Shanghai showdown for carmakers
China’s up-and-coming carmakers unveiled a smorgasbord of new vehicles on Monday at Shanghai’s car show, from compacts and electric vehicles to the biggest, brassiest SUVs and luxury sedans, manoeuvering to upstage their global rivals in the world’s only major growing market.
There was scant hint of the gloom prevailing elsewhere: Shanghai’s show opened with the usual armies of models clad in glittering evening gowns or skimpy skirts, rock bands and other razzmatazz.
Overall, the mood among China’s homegrown carmakers seemed jubilant: after all, sales hit a monthly high of 1,1-million in March, outpacing United States sales for the third straight month despite double-digit declines in most other markets.
“I have only three words: excited, excited, excited!” Zhang Xiaoyu, chairperson of the Association of China Auto Engineering, said at a launch event by Geely Automobile Holdings.
“After only 18 years of development, we may become the world’s leading car market,” he said.
From battery-making upstart BYD Auto to sports and luxury carmakers such as Porsche, carmakers everywhere are zeroing in on China, the world’s second largest market, as they struggle through hard times elsewhere.
China’s domestic automakers are nowhere close to meeting US, European and Japanese standards in most respects.
But they’re working hard enough and expanding fast enough to have industry leaders looking over their shoulders.
“The Shanghai show is certainly one of the most important shows in the world now,” said Nick Reilly, president of GM’s Asia-Pacific division. “It shows the size and breadth of the competition here.”
After attempts to export to European markets fizzled several years ago, homegrown manufacturers such as Geely returned to the drawing board, improving designs, engines, transmissions and platform.
“They made some very hard decisions, to scrap their old vehicles and shift to some new ones” said Yale Zhang, a Shanghai-based analyst with CSM Worldwide. “After two years of hard work they are in much better shape.”
Both domestic and foreign manufacturers have been expanding their product offerings to span the spectrum from lower-end compacts to the raciest, plushest luxury models: only with a full range do they expect to thrive in this hyper-competitive market.
Chinese carmakers, still unable to successfully challenge their foreign rivals in affluent Western and Japanese markets, are striving to bring quality up to snuff, while also going after the small-car market where their home player status gives them cost and distribution advantages.
Geely brought six new models, including what it called a “large business limousine,” its first city SUV and an economy model that it says is an “international standard” small family car.
“We had a lot of difficulties. Now we are trying to overcome them,” said Geely’s chairperson Li Shufu.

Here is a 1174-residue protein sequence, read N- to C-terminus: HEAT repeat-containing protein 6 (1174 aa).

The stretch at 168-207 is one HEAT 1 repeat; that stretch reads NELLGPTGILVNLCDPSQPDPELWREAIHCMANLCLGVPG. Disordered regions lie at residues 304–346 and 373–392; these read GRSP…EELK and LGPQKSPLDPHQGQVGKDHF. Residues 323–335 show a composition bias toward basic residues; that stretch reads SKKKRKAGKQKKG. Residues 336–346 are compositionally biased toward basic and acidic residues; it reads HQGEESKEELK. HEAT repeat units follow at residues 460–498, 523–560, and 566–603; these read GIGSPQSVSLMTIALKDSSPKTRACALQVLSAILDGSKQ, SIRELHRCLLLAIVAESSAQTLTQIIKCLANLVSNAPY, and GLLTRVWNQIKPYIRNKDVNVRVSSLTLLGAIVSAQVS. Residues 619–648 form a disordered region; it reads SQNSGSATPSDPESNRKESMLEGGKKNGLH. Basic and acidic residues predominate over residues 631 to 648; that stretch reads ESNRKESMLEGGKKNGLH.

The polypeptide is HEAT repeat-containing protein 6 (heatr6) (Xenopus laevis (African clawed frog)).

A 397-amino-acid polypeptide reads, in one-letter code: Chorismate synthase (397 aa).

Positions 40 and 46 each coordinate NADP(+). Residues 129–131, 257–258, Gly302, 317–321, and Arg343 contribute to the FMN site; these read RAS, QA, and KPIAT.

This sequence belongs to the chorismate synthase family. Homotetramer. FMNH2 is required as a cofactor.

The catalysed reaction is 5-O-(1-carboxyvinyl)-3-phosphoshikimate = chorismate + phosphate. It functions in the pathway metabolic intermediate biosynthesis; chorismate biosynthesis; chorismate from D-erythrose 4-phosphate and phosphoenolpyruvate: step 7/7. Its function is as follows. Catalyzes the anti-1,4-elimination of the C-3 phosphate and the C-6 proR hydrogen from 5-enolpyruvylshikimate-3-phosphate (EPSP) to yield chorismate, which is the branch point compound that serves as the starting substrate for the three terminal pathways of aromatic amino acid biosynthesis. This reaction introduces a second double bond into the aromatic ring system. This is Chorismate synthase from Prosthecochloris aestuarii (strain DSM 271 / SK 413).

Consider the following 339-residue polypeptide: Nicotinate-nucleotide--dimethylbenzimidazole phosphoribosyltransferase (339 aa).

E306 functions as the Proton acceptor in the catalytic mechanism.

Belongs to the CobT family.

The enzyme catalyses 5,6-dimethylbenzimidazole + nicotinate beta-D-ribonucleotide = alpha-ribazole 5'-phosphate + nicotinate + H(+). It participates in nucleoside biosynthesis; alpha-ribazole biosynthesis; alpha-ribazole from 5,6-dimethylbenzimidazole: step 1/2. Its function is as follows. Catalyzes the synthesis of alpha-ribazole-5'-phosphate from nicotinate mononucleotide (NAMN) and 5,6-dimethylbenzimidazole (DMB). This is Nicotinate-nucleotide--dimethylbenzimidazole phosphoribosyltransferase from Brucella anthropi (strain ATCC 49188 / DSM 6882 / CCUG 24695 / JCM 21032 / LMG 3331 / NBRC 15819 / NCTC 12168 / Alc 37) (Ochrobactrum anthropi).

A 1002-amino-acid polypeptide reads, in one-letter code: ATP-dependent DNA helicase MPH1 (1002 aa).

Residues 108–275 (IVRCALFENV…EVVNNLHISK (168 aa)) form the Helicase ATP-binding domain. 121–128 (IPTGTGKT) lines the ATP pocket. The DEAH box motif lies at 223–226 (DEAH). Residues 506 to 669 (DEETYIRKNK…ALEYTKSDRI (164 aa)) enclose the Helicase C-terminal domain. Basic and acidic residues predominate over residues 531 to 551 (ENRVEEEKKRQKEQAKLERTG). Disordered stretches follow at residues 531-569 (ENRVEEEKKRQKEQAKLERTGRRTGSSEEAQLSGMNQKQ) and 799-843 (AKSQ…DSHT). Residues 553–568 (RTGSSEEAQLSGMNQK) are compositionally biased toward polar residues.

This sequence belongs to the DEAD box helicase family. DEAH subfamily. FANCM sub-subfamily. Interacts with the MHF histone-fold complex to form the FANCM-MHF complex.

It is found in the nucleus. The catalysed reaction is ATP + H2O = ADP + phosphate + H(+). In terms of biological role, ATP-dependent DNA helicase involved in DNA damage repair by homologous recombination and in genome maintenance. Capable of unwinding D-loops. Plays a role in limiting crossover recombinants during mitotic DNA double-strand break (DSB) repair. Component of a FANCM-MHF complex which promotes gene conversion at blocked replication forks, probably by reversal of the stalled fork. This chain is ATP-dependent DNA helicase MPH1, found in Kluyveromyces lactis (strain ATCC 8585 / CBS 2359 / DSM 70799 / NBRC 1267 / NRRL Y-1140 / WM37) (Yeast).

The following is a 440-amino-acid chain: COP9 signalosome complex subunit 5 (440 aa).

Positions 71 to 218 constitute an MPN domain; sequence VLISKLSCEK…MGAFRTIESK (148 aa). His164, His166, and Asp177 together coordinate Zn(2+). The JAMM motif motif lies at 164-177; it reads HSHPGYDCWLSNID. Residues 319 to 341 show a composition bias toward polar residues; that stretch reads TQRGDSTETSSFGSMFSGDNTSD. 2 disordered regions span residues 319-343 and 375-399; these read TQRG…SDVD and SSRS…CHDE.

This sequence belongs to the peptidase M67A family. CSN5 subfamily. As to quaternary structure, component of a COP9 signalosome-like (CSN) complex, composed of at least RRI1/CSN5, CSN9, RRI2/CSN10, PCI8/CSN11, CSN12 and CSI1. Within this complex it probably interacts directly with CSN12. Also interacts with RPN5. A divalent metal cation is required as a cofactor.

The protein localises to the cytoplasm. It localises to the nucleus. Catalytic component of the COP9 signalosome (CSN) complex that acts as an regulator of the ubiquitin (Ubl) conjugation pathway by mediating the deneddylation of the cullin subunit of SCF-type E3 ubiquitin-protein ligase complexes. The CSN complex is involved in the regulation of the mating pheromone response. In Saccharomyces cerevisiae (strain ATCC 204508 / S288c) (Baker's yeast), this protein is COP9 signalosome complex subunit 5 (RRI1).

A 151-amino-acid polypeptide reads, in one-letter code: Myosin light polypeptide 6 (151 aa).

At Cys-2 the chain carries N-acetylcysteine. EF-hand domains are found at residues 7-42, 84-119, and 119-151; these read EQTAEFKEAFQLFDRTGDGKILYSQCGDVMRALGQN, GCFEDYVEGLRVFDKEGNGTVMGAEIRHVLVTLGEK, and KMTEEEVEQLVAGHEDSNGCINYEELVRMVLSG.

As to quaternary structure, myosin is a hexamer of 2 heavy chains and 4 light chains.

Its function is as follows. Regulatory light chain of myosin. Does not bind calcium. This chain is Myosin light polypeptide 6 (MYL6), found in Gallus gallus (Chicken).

“I promise that Geely is doing the best it can to transform itself,” he said.
Chery Automobile, another homegrown manufacturer, introduced its Riich and Rely new premium models—aiming to move up market after building its business mainly on sales of smaller cars such as the popular QQ minicar.
“Chery is ready to meet the challenge of the global market.
We’ve succeeded in launching four brands of new cars this year,” declared Chery’s president, Yin Tongyao. “You can be sure Chery will have a bright new future.”
Porsche kicked off the show on Sunday night by unveiling the Panamera, the German carmaker’s first foray into the luxury sedan segment. It said its decision to reveal the vehicle in China signals the rising importance of the country’s car market.
“This is a clear signal that we count on these markets and have full confidence in their future economic potential,” Porsche chief executive Wendelin Wiedeking said in a statement.
Like the company’s Cayenne SUV, the new four-door Panamera will be built at Porsche’s plant in Leipzig, Germany. It will be entering the market in Europe, South America and parts of Asia in September 2009, in North America and Australia in October, and in China in early 2010.
It’s a far cry from decades past, when vehicles such as the VW Santana, a 1980s model made by Volkswagen AG’s joint venture with Shanghai Automotive Industry that remains the staple of Shanghai’s taxi fleets, were among the few choices on the market.
China managed to revive sales after a late-2008 slump with tax cuts and rebates that have resulted in small vehicles being driven out of showrooms nearly as fast as companies can make them.
While its surge to the forefront of the industry mainly reflects deteriorating conditions in the US and elsewhere, the gravitational center of the world car market clearly has shifted to China and other emerging markets.
BYD, which has attracted investment from Warren Buffet, introduced only one new model, the M6 multipurpose vehicle, but it had plenty of its latest electric and conventional fueled cars on show, including its plug-in hybrid F3DM—the first to begin mass production anywhere.
“I think Mr Buffett’s investment has helped BYD to become better known to people on the other side of the world,” said Paul Lin, a company spokesperson.
He said the company, whose F3 conventional sedan was the 10th best-selling car in China last year, was getting many inquiries from foreign companies looking to cooperate with its electric vehicle technology.
BYD is sticking by its plan of selling an electric vehicle in the US market by 2011.
“But details are still under the discussion,” he said.—Sapa-AP